Tuesday, April 17, 2007

The Search for the Holy Grail

Wouldn't it be way cool to bend space-time to your will and peer into the future or stand witness to the past with fresh eyes? Though as Master Yoda would say from a long time ago, in a galaxy far, far, away, "Always in motion the future is". Yet the allure of peering into "what's next" is just so captivating and exciting.

Take my initial reaction to Appleinsider's post on Intel's next generation mobile chip based on Penryn that is expected to come out sometime next year. It is quad core and it is mobile.

What's so exciting about this is that finally--- power comes to mobile. it caught me by surprise because a few weeks ago, i've been looking at the Intel roadmap to help plan for future technology purchases. The illusive holy grail (i.e. wishful thinking on my part) is to consolidate all my technology needs into one device, preferably one that I could take with me anywhere, where i could work anywhere. It would be nice to just have one box that does it all for me--- raw power to do all my "playing around with," and mobility.

If you've been looking at new PCs and Macs, you'd find the world to be moving towards Multi Core. They're essentially many "cpus" in one. The technology enthusiast may find this Ars Technica article to be of interest, where they mull over the implications of leaping ahead to an 80-core chip world.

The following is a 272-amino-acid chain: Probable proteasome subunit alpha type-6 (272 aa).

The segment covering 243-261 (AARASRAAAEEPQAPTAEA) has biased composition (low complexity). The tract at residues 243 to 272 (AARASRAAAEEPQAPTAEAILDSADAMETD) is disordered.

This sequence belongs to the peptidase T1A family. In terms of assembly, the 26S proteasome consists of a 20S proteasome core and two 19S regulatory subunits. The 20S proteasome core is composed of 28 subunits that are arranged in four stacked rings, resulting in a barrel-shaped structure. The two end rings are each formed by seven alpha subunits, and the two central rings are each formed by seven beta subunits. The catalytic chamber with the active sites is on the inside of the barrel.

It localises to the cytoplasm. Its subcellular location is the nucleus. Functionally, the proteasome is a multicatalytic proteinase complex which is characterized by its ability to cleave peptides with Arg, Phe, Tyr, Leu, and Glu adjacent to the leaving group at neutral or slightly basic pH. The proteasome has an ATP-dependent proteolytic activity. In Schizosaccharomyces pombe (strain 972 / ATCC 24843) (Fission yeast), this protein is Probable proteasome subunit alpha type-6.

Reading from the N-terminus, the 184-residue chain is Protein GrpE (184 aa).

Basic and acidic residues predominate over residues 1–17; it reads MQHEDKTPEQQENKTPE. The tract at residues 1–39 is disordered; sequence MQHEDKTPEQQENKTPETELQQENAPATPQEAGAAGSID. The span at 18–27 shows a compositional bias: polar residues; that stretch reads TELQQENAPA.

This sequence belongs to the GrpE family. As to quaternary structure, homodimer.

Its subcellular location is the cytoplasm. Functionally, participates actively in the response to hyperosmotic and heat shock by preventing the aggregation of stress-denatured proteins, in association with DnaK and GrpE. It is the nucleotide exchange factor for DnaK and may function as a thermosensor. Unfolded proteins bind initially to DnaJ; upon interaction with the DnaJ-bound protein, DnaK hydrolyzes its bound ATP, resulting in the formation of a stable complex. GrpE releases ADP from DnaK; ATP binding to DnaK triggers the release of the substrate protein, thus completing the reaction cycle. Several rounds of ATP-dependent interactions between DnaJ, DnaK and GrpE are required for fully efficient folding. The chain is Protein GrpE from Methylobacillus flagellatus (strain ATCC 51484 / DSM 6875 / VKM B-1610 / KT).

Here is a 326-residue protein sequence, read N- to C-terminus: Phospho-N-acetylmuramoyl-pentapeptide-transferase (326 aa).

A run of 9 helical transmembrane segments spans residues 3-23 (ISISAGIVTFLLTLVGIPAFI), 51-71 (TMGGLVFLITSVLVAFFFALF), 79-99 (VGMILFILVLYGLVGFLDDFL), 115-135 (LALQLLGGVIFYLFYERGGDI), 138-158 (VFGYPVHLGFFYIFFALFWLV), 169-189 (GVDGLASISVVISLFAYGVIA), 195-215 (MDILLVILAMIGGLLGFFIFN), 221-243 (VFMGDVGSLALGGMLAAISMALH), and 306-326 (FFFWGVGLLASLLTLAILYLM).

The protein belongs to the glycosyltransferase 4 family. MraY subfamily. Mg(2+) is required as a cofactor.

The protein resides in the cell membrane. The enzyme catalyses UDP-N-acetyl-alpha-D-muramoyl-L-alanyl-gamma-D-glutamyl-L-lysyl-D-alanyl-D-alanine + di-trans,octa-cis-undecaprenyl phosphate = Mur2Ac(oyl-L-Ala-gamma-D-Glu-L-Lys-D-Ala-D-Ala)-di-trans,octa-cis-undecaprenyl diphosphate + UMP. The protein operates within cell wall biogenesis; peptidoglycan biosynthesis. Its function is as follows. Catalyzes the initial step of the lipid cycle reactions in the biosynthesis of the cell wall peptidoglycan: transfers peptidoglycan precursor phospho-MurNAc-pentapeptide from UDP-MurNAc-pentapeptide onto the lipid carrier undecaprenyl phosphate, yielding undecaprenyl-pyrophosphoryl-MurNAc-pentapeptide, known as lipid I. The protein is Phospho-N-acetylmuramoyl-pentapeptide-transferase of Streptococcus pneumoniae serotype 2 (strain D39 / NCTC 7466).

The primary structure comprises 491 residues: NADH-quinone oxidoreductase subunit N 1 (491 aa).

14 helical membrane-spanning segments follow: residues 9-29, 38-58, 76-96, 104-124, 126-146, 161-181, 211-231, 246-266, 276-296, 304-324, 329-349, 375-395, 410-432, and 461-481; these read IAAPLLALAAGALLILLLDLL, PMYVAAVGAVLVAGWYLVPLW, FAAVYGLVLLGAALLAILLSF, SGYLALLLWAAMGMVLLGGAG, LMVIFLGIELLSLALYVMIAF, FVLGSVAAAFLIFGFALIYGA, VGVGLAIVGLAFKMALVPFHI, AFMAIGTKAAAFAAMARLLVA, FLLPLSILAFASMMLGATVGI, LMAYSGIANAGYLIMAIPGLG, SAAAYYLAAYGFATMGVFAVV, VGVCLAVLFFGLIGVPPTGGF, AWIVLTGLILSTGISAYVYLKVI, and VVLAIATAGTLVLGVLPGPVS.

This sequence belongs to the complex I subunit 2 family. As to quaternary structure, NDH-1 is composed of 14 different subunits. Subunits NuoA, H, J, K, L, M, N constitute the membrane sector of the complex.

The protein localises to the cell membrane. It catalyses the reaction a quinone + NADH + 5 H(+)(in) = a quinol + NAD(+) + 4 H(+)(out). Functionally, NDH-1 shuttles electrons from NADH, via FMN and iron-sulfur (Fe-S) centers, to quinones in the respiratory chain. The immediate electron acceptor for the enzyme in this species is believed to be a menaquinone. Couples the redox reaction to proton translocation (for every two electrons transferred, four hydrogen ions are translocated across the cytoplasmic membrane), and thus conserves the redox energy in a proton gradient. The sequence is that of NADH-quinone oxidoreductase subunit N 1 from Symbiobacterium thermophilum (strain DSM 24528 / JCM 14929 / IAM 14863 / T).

Anyway going to back to the here and now: sadly, the ranges of laptops across the mobile computing spectrum (yes, both Macs and PCs) are so disappointing. Which is why for me, the mobile quad is a welcome product in spite knowing that at least for the foreseeable future, will affect only a tiny bit of the computing population. Mobile Quads are for people who would trade battery life (never a good thing when going mobile) versus performance and most people--- who browse the web, who do word processing, spreadsheet, presentation work wouldn't benefit from such technology at all. Though I have my reservations about it, still it would be worth considering in 18 months.

While we're in the topic of mobility. I remembered coming across this video on YouTube. It is from Intel, and their vision for the UltraMobile PC. Their vision of future computing is that you get to wear your device.

ultra mobile pc

Sounds a bit too impossible? Hey! Flying cars are here now and... they sort of work. So why not wear your device? come to think of it, with the iPod shuffle, isn't that the beginning of wearable devices?

The technology in the video is actually here now. Well, maybe you can't command your computer to do stuff as depicted in the video and today's ultramobilepcs are just plain ugly (even from guys like Samsung).

Still, much of the underlying infrastructure is here, which translate to knowing it is do-able. With devices like iPhone (which makes the whole umpc genre look sexy as well as useable) and many other similar devices approaching us on the horizon, expect this future to begin to make an impact in our lives in as little as 5 years.